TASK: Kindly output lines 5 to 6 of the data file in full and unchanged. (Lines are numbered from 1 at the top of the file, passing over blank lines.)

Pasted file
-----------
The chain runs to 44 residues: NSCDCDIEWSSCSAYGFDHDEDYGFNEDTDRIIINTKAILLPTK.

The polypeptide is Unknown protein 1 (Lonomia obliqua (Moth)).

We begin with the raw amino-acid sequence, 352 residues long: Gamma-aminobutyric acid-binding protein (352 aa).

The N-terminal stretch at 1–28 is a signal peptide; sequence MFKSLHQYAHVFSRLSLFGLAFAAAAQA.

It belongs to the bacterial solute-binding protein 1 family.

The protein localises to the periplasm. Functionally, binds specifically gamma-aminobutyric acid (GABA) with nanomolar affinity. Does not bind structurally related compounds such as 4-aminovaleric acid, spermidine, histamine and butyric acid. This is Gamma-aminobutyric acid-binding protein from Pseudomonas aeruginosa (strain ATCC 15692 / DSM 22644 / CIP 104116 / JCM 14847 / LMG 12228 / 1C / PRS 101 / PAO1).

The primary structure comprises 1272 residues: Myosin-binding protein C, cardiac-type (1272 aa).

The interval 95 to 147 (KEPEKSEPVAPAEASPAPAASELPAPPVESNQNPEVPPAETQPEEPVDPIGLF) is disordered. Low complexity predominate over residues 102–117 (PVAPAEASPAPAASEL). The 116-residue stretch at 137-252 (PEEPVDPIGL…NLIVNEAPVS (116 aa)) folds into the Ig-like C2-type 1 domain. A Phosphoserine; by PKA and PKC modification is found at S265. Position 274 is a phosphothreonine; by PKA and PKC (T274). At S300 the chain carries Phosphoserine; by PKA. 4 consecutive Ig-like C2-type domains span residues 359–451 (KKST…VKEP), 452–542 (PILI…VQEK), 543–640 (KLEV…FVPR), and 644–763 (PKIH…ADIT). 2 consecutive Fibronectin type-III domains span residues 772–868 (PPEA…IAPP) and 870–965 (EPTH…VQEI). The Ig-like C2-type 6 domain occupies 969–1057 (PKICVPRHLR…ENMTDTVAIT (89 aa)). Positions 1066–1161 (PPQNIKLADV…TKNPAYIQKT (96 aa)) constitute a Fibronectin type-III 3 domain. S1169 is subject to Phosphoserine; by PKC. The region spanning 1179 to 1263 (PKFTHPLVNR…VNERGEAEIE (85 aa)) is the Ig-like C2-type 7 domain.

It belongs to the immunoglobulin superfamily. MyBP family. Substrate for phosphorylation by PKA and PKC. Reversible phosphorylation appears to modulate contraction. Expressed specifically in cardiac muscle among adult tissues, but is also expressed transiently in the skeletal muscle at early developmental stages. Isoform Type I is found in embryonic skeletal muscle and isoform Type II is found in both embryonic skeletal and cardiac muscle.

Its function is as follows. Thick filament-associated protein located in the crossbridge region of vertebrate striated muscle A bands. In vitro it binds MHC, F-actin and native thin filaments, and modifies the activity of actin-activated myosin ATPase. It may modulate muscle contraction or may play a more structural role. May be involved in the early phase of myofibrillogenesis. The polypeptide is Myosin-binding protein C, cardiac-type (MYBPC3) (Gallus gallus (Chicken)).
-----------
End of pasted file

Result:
It belongs to the bacterial solute-binding protein 1 family.

The protein localises to the periplasm. Functionally, binds specifically gamma-aminobutyric acid (GABA) with nanomolar affinity. Does not bind structurally related compounds such as 4-aminovaleric acid, spermidine, histamine and butyric acid. This is Gamma-aminobutyric acid-binding protein from Pseudomonas aeruginosa (strain ATCC 15692 / DSM 22644 / CIP 104116 / JCM 14847 / LMG 12228 / 1C / PRS 101 / PAO1).